24 Feb 2014

Judge quashes boy's exclusion

9:40 pm on 24 February 2014

The High Court has quashed an Auckland secondary school's decision to suspend and exclude a student who has Asperger's syndrome and dyslexia.

The 14-year-old sought a judicial review after being excluded from Green Bay High School in July last year after a tussle with a teacher over a skateboard.

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Photo: PHOTO NZ

The decision handed down on Monday reveals that the boy had less support at the school than at his previous school, an intermediate, and his mother had expressed concern about this.

The boy was excluded after he walked out in the middle of a lesson and started skateboarding outside, then refused to hand over the skateboard, swore at his teacher and struggled with him over it.

The teacher followed the boy to the school's student centre, where the boy closed the door on the teacher's arm, striking his head.

The principal suspended the boy that day and six days later the school's board excluded him.

In the decision delivered at the High Court in Auckland on Monday, Justice Faire said the case was special and that the teenager has significant disability.

The judge said Green Bay High School did not conduct sufficient investigation or consider all the facts involved before suspending and excluding the boy. He said special support for the boy was reduced before the incident with the teacher over the skateboard.

The lawyer who represented the boy, Simon Judd, said the school did not follow its own process for dealing with him.

In a brief statement on Monday, Green Bay High School said it has received Justice Faire's decision and was disappointed in the outcome. The school said it would comment further on Tuesday.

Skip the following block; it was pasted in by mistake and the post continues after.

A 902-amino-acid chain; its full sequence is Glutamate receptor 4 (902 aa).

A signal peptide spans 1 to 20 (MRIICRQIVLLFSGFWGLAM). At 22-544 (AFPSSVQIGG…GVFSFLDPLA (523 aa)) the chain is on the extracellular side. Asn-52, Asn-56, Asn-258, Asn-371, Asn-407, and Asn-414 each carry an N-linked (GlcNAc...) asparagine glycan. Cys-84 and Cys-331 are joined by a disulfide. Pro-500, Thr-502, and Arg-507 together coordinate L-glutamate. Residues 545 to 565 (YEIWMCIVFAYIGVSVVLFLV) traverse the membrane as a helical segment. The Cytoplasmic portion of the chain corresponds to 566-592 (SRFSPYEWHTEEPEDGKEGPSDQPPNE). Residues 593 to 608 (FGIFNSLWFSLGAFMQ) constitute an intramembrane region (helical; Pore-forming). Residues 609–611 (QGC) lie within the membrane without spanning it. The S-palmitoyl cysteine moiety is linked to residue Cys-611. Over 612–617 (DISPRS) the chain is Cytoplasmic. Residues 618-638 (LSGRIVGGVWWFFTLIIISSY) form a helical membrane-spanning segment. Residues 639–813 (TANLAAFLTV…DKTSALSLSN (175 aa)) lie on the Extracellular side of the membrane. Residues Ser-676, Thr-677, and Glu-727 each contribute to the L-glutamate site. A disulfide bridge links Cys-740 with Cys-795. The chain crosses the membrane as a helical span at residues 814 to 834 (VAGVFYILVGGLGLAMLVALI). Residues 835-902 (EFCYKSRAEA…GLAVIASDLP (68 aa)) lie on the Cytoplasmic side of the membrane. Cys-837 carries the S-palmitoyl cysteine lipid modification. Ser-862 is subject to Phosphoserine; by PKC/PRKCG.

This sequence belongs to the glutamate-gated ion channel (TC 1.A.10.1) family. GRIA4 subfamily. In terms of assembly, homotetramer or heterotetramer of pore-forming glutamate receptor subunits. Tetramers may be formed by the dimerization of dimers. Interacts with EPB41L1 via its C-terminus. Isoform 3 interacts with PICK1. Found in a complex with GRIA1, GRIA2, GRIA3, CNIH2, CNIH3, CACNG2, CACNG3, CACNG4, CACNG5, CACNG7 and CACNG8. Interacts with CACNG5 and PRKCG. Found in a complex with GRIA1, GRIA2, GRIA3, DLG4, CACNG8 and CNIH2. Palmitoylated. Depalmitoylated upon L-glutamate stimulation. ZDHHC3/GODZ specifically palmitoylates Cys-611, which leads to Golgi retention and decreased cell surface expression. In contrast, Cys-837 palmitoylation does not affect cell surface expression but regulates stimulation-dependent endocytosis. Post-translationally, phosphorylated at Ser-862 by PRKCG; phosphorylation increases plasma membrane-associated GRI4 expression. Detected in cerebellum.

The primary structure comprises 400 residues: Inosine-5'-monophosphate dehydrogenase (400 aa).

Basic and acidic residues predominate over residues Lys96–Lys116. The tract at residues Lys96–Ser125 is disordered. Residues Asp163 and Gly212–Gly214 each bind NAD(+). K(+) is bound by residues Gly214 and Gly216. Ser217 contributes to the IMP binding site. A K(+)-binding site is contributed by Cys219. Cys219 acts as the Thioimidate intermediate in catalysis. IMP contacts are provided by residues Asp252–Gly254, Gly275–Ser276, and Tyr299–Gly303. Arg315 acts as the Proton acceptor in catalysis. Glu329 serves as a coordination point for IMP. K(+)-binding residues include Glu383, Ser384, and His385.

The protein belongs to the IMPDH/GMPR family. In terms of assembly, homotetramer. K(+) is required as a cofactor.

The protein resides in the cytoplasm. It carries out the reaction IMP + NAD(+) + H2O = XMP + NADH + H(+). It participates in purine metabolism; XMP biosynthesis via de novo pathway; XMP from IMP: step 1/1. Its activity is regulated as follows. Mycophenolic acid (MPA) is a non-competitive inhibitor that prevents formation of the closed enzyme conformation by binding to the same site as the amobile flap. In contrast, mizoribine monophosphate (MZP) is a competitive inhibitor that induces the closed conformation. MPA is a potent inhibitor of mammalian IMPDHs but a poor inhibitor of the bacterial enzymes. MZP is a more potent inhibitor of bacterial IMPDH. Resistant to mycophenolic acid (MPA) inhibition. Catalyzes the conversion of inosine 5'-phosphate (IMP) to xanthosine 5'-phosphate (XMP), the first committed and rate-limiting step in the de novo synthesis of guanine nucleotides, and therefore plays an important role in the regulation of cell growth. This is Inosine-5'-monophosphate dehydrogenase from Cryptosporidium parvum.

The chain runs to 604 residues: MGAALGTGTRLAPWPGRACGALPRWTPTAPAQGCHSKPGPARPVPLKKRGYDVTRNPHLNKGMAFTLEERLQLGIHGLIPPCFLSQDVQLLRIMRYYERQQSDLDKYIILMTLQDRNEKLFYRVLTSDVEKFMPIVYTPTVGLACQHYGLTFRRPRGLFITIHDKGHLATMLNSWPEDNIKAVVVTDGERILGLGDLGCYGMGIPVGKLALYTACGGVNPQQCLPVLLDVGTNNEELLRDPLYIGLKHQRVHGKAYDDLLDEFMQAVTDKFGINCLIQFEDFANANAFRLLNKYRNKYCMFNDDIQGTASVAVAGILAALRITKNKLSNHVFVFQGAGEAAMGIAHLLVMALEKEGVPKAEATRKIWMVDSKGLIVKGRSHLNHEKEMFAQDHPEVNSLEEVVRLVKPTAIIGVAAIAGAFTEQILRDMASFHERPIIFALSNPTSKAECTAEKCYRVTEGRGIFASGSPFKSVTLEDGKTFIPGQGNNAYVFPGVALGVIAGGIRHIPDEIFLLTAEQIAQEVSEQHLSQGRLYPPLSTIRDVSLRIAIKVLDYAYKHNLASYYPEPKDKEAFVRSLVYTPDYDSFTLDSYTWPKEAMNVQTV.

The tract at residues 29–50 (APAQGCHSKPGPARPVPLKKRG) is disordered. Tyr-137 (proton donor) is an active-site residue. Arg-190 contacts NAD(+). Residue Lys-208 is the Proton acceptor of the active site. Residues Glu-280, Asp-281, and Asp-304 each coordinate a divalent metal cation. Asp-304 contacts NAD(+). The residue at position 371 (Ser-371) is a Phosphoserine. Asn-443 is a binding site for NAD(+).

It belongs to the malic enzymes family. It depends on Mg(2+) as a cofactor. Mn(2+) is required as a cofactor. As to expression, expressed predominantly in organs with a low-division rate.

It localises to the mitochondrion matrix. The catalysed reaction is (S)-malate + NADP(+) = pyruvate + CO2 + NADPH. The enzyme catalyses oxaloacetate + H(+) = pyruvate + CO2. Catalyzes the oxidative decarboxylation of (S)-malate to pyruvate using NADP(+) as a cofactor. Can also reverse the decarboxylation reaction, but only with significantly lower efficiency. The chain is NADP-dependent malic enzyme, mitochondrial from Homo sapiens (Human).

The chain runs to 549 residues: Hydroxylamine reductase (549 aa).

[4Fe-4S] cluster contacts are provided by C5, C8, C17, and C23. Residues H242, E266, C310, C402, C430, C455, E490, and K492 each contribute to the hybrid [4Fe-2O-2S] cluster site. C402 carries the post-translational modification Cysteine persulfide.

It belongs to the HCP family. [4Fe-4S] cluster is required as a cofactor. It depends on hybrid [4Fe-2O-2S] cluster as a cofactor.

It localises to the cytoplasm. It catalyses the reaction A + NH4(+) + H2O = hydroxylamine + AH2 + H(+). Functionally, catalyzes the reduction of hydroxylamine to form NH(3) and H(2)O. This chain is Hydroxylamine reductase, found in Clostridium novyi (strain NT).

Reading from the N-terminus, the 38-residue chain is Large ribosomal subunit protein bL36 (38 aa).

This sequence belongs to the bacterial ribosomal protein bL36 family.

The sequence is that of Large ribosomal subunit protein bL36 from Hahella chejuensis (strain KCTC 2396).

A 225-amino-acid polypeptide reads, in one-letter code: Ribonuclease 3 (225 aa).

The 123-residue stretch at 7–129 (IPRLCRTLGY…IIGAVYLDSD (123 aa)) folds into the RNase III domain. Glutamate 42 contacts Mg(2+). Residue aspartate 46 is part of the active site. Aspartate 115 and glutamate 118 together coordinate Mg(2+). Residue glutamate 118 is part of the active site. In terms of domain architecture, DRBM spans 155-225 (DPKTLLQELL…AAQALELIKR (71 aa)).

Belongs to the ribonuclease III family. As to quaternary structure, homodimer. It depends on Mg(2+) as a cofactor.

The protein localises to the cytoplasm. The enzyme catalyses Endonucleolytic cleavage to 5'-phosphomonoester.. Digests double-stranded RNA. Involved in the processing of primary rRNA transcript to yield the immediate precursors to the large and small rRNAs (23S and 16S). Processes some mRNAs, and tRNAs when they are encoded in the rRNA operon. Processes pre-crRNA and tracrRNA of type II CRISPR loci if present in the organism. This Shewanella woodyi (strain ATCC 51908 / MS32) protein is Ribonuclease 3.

Not an isolated incident - IHC

IHC director of advocacy Trish Grant said outside court that this is not an isolated incident and some schools are excluding students instead of helping them.

"There is a worrying trend that many schools resort to disciplinary processes in the absence of putting in the good support as early as possible.

"In this case this young man arrived at his school, it was clear from the outset there was a lack of the support that could have made a difference."

Ms Grant said the case is a powerful reminder to schools.

Joanna Maskell, a solicitor for community law service Youth Law, said children with special needs would benefit from the decision.

"There is comments in the judgement about how a student with a disability needs to have consideration around how that disability has contributed to the particular behaviour that the school are making disciplinary decisions about."

Ms Maskell said the decision meant the boy could return to Green Bay High School if he wanted to.